Sunday, March 16, 2014

Optimism and Trading Performance

Harry Truman defined pessimists as those who make difficulties of their opportunities, whereas optimists make opportunities of their difficulties.

It turns out that optimism is an important variable in the response to stress.

This post points to research suggesting that people who are optimistic have more stable levels of cortisol (stress hormone) than pessimists.  Interestingly, optimists with high pressure jobs start their morning with higher cortisol levels.  This suggests that stress hormones can produce distress--and they can get us going.  High pressure might not imply high stress if we feel optimistic about what we're doing.

Here's an excellent article summarizing evidence that optimism is the most important predictor of emotional resilience:  the ability to weather adversity.  Summarizing the research of Barbara Fredrickson, the author makes the point that, in a positive mind state, you're more primed to notice positive things and act on them.  In a negative state, you're more likely to be defensive and narrow your field of vision.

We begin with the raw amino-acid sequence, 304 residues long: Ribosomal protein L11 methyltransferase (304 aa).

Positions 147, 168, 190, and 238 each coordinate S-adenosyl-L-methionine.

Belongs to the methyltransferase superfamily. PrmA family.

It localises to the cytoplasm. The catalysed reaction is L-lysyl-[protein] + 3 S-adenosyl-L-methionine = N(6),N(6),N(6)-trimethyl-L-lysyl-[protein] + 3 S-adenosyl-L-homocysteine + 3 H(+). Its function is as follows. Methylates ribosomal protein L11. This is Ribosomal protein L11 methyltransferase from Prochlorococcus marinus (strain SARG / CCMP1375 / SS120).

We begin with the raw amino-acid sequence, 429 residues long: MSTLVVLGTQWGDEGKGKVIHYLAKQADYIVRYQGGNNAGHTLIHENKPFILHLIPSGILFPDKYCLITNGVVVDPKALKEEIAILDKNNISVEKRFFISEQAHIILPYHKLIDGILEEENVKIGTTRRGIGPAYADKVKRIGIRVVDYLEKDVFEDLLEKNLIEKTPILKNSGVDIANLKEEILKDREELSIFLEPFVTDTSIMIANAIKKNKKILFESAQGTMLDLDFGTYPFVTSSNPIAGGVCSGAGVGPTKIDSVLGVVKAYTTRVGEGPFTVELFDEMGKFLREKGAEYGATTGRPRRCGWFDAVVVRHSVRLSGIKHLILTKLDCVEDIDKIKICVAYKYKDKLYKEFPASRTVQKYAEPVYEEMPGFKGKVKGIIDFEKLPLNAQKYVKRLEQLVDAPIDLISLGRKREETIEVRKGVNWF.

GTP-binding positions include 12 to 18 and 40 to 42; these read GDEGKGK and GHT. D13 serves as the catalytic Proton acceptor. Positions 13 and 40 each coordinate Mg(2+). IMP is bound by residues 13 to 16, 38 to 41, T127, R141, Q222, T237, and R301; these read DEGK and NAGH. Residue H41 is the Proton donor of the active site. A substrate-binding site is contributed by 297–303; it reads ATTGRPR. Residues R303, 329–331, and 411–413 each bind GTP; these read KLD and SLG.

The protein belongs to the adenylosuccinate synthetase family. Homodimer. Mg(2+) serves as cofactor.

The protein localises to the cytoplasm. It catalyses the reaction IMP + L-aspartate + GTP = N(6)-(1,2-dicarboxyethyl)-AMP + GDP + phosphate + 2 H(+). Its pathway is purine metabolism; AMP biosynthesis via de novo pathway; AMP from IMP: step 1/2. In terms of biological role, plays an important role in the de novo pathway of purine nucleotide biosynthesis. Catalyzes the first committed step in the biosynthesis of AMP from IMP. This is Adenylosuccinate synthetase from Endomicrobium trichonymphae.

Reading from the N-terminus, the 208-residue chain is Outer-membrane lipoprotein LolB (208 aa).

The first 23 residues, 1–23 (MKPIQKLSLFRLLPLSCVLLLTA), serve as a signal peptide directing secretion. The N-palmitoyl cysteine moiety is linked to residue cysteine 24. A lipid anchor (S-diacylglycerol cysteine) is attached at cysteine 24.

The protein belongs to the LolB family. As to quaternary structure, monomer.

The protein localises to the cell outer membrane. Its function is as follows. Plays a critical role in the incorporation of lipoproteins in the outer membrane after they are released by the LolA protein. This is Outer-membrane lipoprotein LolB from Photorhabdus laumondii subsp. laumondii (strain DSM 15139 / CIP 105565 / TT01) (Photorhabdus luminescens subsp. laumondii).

Seeing the whole market field is not just a matter of looking at more charts and indicators; it's also a function of the cognitive set with which we process the information. 

The answer to successful performance is not to simply don rose-colored lenses.  Optimism does not mean ignoring challenges--that is denial.  Rather, an optimist finds opportunity in challenge.  We can't always feel good about outcomes, but we can find meaning and value in the process of learning and developing from those outcomes. 

Further Reading:  Optimism and Motivation